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Rory Feek Feels God's Presence After Death of Joey Feek; Eager to ‘Celebrate and Capture’ New Stories

( [email protected] ) Apr 14, 2016 10:25 AM EDT
In a blog post published just over a month after the death of his wife, Joey Feek, Rory Feek shared how he continually feels God's presence, and how an early-morning gathering with several Christian friends inspired him to consider what story he will tell next.
Joey and Rory Feek pictured in this photo from their wedding day. Photo Credit: Rory Feek

In a blog post published just over a month after the death of his wife, Joey Feek, Rory Feek shared how he continually feels God's presence, and how an early-morning gathering with several Christian friends inspired him to consider what story he will tell next.

Joey, 40, was diagnosed with cervical cancer in 2014, and entered into the arms of Jesus on March 4. Over the past few months, Rory has documented his family's journey on his personal blog, This Life I Live.

In his latest blog post, shared on April 14, Rory, 50, revealed that once a week, he and his neighbor Gabe meet for coffee, along with a group of other men.

"Some men are Catholic, some attend a Church of Christ or Baptist church or somewhere else, but they all share something in common... they all love God.  And they love their wives and want to be better fathers and men," he writes.

While together, the men  "do man stuff - whatever that is. Mostly talk and share stories and laugh ... There's no agenda. No plan to get to the bottom of anything ... except our coffee cups."

Rory writes that, during these get-togethers, the men  "laugh," "heal" and "ponder what's next in our lives. What story God is using us to tell."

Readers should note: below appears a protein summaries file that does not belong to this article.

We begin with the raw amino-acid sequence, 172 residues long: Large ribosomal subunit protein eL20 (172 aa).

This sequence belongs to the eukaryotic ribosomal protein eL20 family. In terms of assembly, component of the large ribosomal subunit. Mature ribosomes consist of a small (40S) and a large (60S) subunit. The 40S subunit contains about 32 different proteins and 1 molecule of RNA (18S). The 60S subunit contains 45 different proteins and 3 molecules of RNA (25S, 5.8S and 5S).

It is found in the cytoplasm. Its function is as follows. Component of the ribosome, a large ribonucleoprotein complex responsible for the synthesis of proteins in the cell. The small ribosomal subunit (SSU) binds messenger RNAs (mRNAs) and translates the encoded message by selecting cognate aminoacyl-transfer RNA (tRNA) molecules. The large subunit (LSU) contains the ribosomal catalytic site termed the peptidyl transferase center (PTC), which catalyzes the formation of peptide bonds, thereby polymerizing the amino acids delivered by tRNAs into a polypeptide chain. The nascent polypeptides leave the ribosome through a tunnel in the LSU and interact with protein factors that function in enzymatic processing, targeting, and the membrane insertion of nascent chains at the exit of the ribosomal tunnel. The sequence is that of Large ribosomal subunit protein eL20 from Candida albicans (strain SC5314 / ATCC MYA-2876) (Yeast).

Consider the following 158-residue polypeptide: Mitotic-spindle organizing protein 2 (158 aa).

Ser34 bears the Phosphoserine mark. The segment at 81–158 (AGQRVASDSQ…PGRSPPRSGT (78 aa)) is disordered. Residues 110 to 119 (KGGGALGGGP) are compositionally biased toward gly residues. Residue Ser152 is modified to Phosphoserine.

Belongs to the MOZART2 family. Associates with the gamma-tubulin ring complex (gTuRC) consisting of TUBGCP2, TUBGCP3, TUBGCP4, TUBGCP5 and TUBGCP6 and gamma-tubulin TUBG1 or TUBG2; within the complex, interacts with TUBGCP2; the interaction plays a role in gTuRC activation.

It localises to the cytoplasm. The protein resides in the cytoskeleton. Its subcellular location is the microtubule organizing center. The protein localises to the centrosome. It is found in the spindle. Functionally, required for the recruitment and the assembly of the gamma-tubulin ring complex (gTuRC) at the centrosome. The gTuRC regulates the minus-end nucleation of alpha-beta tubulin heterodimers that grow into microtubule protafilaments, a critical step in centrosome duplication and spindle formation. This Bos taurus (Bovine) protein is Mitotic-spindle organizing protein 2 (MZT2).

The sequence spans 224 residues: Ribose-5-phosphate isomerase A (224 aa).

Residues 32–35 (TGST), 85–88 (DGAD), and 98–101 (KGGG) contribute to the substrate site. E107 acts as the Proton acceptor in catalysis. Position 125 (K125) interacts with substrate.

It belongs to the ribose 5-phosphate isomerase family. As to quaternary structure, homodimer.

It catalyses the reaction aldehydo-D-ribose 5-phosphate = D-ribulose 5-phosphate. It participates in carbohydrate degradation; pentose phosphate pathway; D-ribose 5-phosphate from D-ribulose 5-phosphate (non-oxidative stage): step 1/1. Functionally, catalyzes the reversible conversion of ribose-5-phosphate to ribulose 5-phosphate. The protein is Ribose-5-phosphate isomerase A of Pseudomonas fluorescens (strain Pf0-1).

"It might be something heavy and profound - like what Joey and I've been through the last year or two - where you feel His presence and you know you can not get through a single day without Him. Or it might be something much smaller. A moment that seems insignificant, but most likely it's not," he explains.

"In my life, it's never been the big events that change everything ... it's always been the small ones. The ones that you don't think matter. But they do.

"And so I will celebrate and capture the big stories and the small ones in my life," Rory continues. "Because they are all part of a much larger story that someone else is telling. A story about healing a heart that is broken. Too broken to talk about, so we don't. We just drink coffee. And we laugh."

The Feeks, best known as country duo Joey + Rory, married in 2002 and have a 2-year-old daughter together, Indiana. The couple's final album, Hymns That Are Important to Us, debuted at No. 1 on both the Top Country Albums chart and Top Christian Albums chart upon its release.

Before her death, Joey reportedly told her husband that she wanted him to continue telling their story and other stories.

"Joey and I have both experienced the power of living, and telling a great story, so I hope to be able to continue writing and being part of a great story," Rory told People Magazine.

He revealed that in the future, he plans to write a book, and on Thursday will premiere Josephine, a film that he directed, co-wrote and edited at the 2016 Nashville Film Festival.

The Boot notes that the movie tells the story of "a desperate young farmer's wife" who poses as a man to enlist in the army and "battles the enemy, the men of her unit and her own identity in a quest to find her missing husband."

The film is inspired by a Civil War soldier named John Robison, who wrote letters home to his wife, Josephine, while he was away fighting. On their 2012 album His + Hers, Joey + Rory included the song "Josephine," also inspired by those letters.

Rory used Kickstarter to fund the film, and raised over  $121,586. A trailer for Josephine can be viewed here.

"I always believe that, in the end... the 'work' should do the work," he said. "Magic doesn't happen because you plan it. It happens because you believe in it. And I believe in the magic of telling a great story... like Josephine's. One that's hard at times, and rough and scary, and you don't know what's going to happen."